2003 Geneseo Airshow – Mig 17T FlyBy

One of the different planes that showed up at this 2003 Airshow was a Russian Mig17T Jet. It was built in 1957 at the State Aircraft Factories in Russia. Now owned by a pilot from Minnesota and flies at Airshows under Experimental Aircraft.

MIG 17T, Nikon D1X, 80-400mm lens @ 95mm (with the D1X having a 1.5x cropped sensor Field of View equivalent to 142mm lens)
Mig 17T, Tail Image as it was taxiing by me, Nikon D1X, 80-400mm lens @135mm (with the D1X having a 1.5x cropped sensor Field of View equivalent to 202mm lens)
Mig 17T FlyBy with Afterburner On, Nikon D1X, Nikon 80-400mm lens @ 400mm. With the Nikon D1X having a 1.5X cropped sensor Field of View equivalent to 600mm lens.
Mig 17T FlyBy with Speed Brake out, Nikon D1X, Nikon 80-400mm lens @ 400mm. With the Nikon D1X having a 1.5X cropped sensor Field of View equivalent to 600mm lens.

World War I Replica Fighter Aircraft

I had posted before that I used to photograph aircraft at a lot of Airshows. Now that I am retired I am going through my array of backup hard drives cleaning out images no longer needed and making room for new images. But while doing that I am finding images that are interesting to post here. These are images taken at a Fly-In & Airshow in Geneseo, NY in 2001. Back then this was the early days of digital photography. Here I was using a Nikon D1X with an 80-400mm lens & a Fuji S2 Pro with a 100-300mm lens. The Fuji s2 Pro also used a Nikon mount lens. Both of these early digital cameras had a 1.5 cropped sensor so at 100mm it would be like using a 150mm focal length view on a Full Frame camera. The Featured Image was taken with the Nikon D1X @400mm.

Fokker DR1 Replica Taxiing before take-off (100-400mm @ 400mm)
Fokker DR1 Triplane Flying Overhead, 400mm, Nikon D1x, 80-400mm @ 400mm
British SE5A Replica (this replica is actually only 80 percent of full size SE5A Aircraft)
French Spad 7 Replica, 400mm, Nikon D1X
Fokker DR1 Triplane & SE5A Moving to get Ready for TakOff, Nikon D1X, 80-400mm lens @ 200mm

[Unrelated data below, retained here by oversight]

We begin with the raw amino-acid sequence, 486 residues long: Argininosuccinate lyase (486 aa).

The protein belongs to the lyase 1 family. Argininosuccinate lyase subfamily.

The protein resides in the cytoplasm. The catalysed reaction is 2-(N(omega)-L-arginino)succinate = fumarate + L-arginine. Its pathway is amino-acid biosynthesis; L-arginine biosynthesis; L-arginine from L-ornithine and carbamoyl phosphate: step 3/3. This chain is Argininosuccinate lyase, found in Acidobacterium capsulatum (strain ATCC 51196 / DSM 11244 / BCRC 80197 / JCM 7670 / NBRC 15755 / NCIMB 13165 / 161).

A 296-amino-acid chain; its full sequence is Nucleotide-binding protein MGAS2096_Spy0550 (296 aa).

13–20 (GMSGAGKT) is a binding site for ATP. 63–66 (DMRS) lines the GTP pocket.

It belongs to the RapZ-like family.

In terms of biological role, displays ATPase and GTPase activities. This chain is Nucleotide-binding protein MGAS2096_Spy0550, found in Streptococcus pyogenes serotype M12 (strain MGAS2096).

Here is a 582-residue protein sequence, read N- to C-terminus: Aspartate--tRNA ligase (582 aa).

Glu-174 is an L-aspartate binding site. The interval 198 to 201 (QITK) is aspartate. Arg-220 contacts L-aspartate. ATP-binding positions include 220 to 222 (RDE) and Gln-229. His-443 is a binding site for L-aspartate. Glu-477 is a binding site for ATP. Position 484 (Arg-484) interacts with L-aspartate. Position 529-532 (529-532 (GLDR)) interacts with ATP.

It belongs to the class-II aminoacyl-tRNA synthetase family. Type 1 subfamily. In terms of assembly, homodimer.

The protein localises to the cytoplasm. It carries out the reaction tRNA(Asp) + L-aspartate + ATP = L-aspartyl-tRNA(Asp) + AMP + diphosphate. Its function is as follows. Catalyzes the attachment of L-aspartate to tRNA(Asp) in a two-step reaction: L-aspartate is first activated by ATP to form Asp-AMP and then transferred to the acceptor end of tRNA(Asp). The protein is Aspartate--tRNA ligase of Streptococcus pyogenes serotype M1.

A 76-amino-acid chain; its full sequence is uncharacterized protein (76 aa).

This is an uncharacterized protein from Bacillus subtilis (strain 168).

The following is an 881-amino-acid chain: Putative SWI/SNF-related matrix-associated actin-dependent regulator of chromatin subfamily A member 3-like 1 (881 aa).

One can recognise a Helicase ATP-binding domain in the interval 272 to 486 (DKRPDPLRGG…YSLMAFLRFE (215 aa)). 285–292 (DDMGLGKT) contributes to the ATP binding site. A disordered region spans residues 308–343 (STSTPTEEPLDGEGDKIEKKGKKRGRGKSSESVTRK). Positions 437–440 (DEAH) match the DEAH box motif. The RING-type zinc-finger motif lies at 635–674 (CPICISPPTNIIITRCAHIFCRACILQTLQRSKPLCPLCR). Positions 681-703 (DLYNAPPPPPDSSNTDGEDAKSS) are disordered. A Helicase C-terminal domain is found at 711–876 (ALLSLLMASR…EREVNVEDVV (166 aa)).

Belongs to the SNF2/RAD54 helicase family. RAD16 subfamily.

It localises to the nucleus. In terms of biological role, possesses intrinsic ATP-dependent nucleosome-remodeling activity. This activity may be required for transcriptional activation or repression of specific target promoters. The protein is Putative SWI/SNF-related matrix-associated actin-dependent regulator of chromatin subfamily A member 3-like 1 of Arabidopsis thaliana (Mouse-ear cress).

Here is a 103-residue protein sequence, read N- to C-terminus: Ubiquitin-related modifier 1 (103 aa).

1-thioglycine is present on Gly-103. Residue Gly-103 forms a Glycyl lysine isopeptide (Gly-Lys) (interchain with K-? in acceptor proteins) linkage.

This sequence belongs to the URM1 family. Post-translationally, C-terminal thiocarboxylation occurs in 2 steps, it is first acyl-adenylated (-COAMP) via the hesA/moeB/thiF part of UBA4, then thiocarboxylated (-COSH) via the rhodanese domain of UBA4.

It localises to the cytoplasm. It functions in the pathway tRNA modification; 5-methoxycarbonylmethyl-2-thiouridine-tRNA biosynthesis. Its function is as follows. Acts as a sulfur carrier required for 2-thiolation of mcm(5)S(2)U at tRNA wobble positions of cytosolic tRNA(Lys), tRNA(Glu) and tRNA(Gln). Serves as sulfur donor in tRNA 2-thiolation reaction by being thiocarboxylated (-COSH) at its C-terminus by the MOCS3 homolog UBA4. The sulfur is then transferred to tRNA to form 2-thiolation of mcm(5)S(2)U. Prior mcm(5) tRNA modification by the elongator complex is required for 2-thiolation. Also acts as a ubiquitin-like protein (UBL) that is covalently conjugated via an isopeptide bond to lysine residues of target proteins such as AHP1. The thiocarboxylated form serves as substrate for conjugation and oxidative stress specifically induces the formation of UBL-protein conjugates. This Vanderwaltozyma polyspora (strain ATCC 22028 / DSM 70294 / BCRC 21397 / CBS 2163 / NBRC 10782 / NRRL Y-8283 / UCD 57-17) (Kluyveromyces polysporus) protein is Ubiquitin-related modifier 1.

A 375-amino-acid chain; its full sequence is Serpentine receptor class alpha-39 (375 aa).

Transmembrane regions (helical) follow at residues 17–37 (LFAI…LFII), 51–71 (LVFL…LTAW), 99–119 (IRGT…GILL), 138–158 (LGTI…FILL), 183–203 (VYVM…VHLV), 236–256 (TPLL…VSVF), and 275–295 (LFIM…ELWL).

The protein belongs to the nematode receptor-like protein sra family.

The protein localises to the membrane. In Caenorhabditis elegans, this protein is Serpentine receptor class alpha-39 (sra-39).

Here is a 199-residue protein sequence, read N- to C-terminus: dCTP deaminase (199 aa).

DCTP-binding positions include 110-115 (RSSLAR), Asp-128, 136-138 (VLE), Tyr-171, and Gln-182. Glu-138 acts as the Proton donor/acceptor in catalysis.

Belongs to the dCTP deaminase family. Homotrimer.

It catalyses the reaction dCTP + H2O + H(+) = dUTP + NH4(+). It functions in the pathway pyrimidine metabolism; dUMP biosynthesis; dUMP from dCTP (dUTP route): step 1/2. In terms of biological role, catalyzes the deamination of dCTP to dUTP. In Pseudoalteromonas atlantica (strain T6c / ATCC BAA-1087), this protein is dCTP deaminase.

WWII B17G “Yankee Lady” Climbing After TakeOff

Many years ago I used to go to a lot of airshows to photograph the planes in flight. It is almost like seeing History fly by you. The images in this post are of a WWII Boeing B-17G Heavy Bomber. Photographing these planes, especially flying, brings that History to life. The B-17G, named Yankee Lady is now owned by the Yankee Air Force, doing business as the Yankee Air Museum. And is flown for flight experience rides and airshow appearances. In 1946 this aircraft was one of 16 “Flying Fortresses” that were transferred to the the U.S. Coast Guard. In 1985 the airplane was among four other B-17s that were put up for sale at an auction held by Globe Air. The airplane remained unsold until the Yankee Air Force purchased it for $250,000 in June 1986. After several test hops, the aircraft was flown from Mesa, Arizona to the Willow Run Airport in Ypsilanti, Michigan on July 2, 1986. It was not to fly again for nine years during a restoration of volunteers to rebuild the plane. The “Yankee Lady” name and nose art do not replicate that of a known combat veteran B-17, but rather are meant to be representative of the era. The restoration work was accomplished almost entirely by dedicated Yankee Air Force volunteers who generously donated time, talents, and financial resources to what was a labor of love. The first post-restoration flight took place on July 13, 1995. The images here were taken at an Air Show in 2003 with an early digital Nikon D1x and a Nikon 80-400mm lens @ 370mm (Full Frame Equivalent Camera FOV ~ 555mm) The Nikon D1X had a 1.5X cropped sensor.

Yankee Lady B-17G Climbing After Takeoff, Nikon D1X, 80-400mm lens @ 370mm (Full Frame Equivalent 555mm FOV because of Nikon’s 1.5 cropped sensor)

WWII Japanese “Zero” Fighter

I used to photograph a lot of aircraft & aviation events, especially at Air Shows. This was a faux World War Mitsubishi Zero fighter modified from an WWII North American AT-6 Trainer to look like a Japanese Zero Fighter for Airshows. Image taken years ago with a Nikon D1x with an 80-400mm lens @ 400mm. The D1X had a 1.5X crop factor, so the FOV with the Nikon D1X is approximately like a 600mm lens. I am going through my backup hard drives to clear up storage space to remove unneeded images and to make room for more recent images instead of adding even more hard drives.

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